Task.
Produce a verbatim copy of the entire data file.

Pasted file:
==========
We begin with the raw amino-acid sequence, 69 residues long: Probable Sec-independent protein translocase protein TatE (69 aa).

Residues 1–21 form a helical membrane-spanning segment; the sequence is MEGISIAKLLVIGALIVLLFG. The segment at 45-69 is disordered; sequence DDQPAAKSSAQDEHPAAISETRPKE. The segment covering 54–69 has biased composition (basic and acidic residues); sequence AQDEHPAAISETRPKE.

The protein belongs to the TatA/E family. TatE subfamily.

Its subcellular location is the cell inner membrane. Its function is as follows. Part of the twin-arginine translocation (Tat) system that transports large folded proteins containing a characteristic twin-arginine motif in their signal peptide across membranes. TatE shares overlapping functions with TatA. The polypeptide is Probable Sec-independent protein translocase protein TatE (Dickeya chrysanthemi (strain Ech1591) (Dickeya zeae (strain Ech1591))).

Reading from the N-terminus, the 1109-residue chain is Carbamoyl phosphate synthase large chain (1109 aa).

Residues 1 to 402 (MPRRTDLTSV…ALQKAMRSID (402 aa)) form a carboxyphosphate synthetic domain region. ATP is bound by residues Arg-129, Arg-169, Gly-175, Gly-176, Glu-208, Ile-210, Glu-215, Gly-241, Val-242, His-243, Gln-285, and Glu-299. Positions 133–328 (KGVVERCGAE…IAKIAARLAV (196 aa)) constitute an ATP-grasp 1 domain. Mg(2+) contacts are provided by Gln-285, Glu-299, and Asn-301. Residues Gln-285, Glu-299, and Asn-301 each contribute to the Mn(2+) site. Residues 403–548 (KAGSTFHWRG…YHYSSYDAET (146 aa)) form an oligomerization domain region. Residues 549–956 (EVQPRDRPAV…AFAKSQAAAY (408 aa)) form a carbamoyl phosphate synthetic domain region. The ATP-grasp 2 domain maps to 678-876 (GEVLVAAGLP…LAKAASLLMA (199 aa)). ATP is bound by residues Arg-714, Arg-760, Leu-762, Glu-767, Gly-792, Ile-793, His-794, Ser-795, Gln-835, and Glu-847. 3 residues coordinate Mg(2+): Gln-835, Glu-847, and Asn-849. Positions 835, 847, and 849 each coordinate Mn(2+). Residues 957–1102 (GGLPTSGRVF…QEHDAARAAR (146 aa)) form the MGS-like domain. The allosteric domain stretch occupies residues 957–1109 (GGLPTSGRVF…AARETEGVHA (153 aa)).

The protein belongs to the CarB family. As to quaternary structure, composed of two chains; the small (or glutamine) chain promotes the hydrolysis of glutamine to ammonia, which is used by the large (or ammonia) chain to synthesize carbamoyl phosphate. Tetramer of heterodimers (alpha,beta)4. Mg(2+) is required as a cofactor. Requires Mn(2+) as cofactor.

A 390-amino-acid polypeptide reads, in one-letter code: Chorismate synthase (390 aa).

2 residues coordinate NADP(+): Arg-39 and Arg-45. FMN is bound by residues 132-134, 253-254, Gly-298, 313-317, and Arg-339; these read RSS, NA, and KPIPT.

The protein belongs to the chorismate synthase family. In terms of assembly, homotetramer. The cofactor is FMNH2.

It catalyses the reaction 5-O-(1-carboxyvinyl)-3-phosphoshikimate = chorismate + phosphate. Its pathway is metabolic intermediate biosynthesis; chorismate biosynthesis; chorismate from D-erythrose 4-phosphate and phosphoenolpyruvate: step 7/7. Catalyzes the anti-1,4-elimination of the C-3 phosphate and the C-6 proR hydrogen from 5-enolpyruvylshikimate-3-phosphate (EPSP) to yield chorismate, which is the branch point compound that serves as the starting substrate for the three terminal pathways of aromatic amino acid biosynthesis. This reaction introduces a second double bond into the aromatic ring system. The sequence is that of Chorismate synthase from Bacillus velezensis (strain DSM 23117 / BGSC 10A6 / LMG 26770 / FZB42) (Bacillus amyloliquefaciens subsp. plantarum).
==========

We begin with the raw amino-acid sequence, 69 residues long: Probable Sec-independent protein translocase protein TatE (69 aa).

Residues 1–21 form a helical membrane-spanning segment; the sequence is MEGISIAKLLVIGALIVLLFG. The segment at 45-69 is disordered; sequence DDQPAAKSSAQDEHPAAISETRPKE. The segment covering 54–69 has biased composition (basic and acidic residues); sequence AQDEHPAAISETRPKE.

The protein belongs to the TatA/E family. TatE subfamily.

Its subcellular location is the cell inner membrane. Its function is as follows. Part of the twin-arginine translocation (Tat) system that transports large folded proteins containing a characteristic twin-arginine motif in their signal peptide across membranes. TatE shares overlapping functions with TatA. The polypeptide is Probable Sec-independent protein translocase protein TatE (Dickeya chrysanthemi (strain Ech1591) (Dickeya zeae (strain Ech1591))).

Reading from the N-terminus, the 1109-residue chain is Carbamoyl phosphate synthase large chain (1109 aa).

Residues 1 to 402 (MPRRTDLTSV…ALQKAMRSID (402 aa)) form a carboxyphosphate synthetic domain region. ATP is bound by residues Arg-129, Arg-169, Gly-175, Gly-176, Glu-208, Ile-210, Glu-215, Gly-241, Val-242, His-243, Gln-285, and Glu-299. Positions 133–328 (KGVVERCGAE…IAKIAARLAV (196 aa)) constitute an ATP-grasp 1 domain. Mg(2+) contacts are provided by Gln-285, Glu-299, and Asn-301. Residues Gln-285, Glu-299, and Asn-301 each contribute to the Mn(2+) site. Residues 403–548 (KAGSTFHWRG…YHYSSYDAET (146 aa)) form an oligomerization domain region. Residues 549–956 (EVQPRDRPAV…AFAKSQAAAY (408 aa)) form a carbamoyl phosphate synthetic domain region. The ATP-grasp 2 domain maps to 678-876 (GEVLVAAGLP…LAKAASLLMA (199 aa)). ATP is bound by residues Arg-714, Arg-760, Leu-762, Glu-767, Gly-792, Ile-793, His-794, Ser-795, Gln-835, and Glu-847. 3 residues coordinate Mg(2+): Gln-835, Glu-847, and Asn-849. Positions 835, 847, and 849 each coordinate Mn(2+). Residues 957–1102 (GGLPTSGRVF…QEHDAARAAR (146 aa)) form the MGS-like domain. The allosteric domain stretch occupies residues 957–1109 (GGLPTSGRVF…AARETEGVHA (153 aa)).

The protein belongs to the CarB family. As to quaternary structure, composed of two chains; the small (or glutamine) chain promotes the hydrolysis of glutamine to ammonia, which is used by the large (or ammonia) chain to synthesize carbamoyl phosphate. Tetramer of heterodimers (alpha,beta)4. Mg(2+) is required as a cofactor. Requires Mn(2+) as cofactor.

A 390-amino-acid polypeptide reads, in one-letter code: Chorismate synthase (390 aa).

2 residues coordinate NADP(+): Arg-39 and Arg-45. FMN is bound by residues 132-134, 253-254, Gly-298, 313-317, and Arg-339; these read RSS, NA, and KPIPT.

The protein belongs to the chorismate synthase family. In terms of assembly, homotetramer. The cofactor is FMNH2.

It catalyses the reaction 5-O-(1-carboxyvinyl)-3-phosphoshikimate = chorismate + phosphate. Its pathway is metabolic intermediate biosynthesis; chorismate biosynthesis; chorismate from D-erythrose 4-phosphate and phosphoenolpyruvate: step 7/7. Catalyzes the anti-1,4-elimination of the C-3 phosphate and the C-6 proR hydrogen from 5-enolpyruvylshikimate-3-phosphate (EPSP) to yield chorismate, which is the branch point compound that serves as the starting substrate for the three terminal pathways of aromatic amino acid biosynthesis. This reaction introduces a second double bond into the aromatic ring system. The sequence is that of Chorismate synthase from Bacillus velezensis (strain DSM 23117 / BGSC 10A6 / LMG 26770 / FZB42) (Bacillus amyloliquefaciens subsp. plantarum).